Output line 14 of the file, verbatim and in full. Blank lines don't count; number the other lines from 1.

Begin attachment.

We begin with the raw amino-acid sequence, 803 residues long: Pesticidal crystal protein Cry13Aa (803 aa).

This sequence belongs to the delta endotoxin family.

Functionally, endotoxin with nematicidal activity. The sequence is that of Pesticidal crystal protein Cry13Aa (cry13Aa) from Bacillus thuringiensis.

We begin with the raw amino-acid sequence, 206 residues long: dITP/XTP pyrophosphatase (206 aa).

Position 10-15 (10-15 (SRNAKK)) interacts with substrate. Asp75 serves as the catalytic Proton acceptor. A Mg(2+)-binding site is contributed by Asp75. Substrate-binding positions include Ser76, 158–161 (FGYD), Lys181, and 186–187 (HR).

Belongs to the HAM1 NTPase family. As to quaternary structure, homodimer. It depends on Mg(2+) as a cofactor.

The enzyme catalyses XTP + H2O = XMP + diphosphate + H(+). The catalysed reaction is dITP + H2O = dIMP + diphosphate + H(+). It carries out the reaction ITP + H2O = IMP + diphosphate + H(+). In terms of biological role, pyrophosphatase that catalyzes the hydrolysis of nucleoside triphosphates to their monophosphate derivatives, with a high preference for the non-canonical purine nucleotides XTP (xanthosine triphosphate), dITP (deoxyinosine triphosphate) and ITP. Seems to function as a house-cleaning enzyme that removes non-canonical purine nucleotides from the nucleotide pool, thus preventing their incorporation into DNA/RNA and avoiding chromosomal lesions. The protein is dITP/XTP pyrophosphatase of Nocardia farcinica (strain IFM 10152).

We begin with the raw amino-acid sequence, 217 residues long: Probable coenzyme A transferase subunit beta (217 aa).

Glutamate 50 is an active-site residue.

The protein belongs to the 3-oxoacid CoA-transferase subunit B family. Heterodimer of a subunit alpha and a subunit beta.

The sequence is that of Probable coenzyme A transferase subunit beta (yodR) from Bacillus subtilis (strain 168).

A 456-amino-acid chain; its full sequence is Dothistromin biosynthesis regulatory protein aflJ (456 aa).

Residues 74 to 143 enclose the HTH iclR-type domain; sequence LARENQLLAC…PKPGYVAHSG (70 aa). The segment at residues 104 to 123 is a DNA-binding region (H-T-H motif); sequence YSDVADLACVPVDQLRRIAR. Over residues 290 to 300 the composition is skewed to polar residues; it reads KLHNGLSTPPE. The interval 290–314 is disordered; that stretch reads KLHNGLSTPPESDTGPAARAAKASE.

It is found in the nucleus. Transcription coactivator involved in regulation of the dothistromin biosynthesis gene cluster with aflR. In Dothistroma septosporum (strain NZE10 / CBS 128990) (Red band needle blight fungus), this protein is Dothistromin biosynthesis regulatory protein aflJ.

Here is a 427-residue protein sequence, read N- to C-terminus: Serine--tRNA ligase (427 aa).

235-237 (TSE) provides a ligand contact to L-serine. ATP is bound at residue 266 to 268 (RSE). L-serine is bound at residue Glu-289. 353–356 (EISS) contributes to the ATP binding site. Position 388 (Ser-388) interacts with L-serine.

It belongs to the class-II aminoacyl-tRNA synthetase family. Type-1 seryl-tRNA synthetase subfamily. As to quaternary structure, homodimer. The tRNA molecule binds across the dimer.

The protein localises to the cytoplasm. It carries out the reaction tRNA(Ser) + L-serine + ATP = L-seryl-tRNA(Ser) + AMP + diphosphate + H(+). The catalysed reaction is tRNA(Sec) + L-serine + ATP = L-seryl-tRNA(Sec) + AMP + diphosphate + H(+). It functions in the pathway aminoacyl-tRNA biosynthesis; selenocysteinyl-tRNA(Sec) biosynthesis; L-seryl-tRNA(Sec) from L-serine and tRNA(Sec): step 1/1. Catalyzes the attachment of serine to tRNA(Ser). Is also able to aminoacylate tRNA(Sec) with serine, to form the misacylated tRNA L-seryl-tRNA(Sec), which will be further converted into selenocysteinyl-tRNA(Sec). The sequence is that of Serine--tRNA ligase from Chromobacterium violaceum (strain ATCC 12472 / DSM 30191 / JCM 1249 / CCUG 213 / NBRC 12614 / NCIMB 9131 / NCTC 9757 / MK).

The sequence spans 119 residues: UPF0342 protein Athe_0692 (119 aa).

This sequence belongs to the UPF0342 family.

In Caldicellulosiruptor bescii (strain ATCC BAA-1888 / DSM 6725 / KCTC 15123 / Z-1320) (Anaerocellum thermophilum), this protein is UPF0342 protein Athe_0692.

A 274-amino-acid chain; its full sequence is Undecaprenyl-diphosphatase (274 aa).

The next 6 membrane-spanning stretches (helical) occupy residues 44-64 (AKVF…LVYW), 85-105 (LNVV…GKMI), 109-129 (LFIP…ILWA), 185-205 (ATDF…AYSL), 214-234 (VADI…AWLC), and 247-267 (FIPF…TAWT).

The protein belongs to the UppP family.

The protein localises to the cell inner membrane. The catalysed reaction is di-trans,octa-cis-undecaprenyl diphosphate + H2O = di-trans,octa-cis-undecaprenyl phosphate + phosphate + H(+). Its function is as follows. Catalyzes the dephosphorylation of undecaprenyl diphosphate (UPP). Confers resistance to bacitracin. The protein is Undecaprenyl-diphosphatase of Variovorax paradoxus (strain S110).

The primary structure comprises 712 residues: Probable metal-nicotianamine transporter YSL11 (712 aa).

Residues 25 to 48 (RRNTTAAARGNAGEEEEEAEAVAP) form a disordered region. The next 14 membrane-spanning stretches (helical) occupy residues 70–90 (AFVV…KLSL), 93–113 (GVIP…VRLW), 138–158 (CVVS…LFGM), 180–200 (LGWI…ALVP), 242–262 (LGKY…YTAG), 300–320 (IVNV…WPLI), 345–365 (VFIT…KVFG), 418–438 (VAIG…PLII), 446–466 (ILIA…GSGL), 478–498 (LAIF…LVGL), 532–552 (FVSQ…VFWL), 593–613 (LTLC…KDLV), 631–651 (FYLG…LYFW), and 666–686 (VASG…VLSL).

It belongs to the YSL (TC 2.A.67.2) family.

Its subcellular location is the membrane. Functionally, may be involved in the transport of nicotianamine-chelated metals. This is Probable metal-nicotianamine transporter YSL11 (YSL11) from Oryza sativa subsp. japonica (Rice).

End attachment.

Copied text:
It is found in the nucleus. Transcription coactivator involved in regulation of the dothistromin biosynthesis gene cluster with aflR. In Dothistroma septosporum (strain NZE10 / CBS 128990) (Red band needle blight fungus), this protein is Dothistromin biosynthesis regulatory protein aflJ.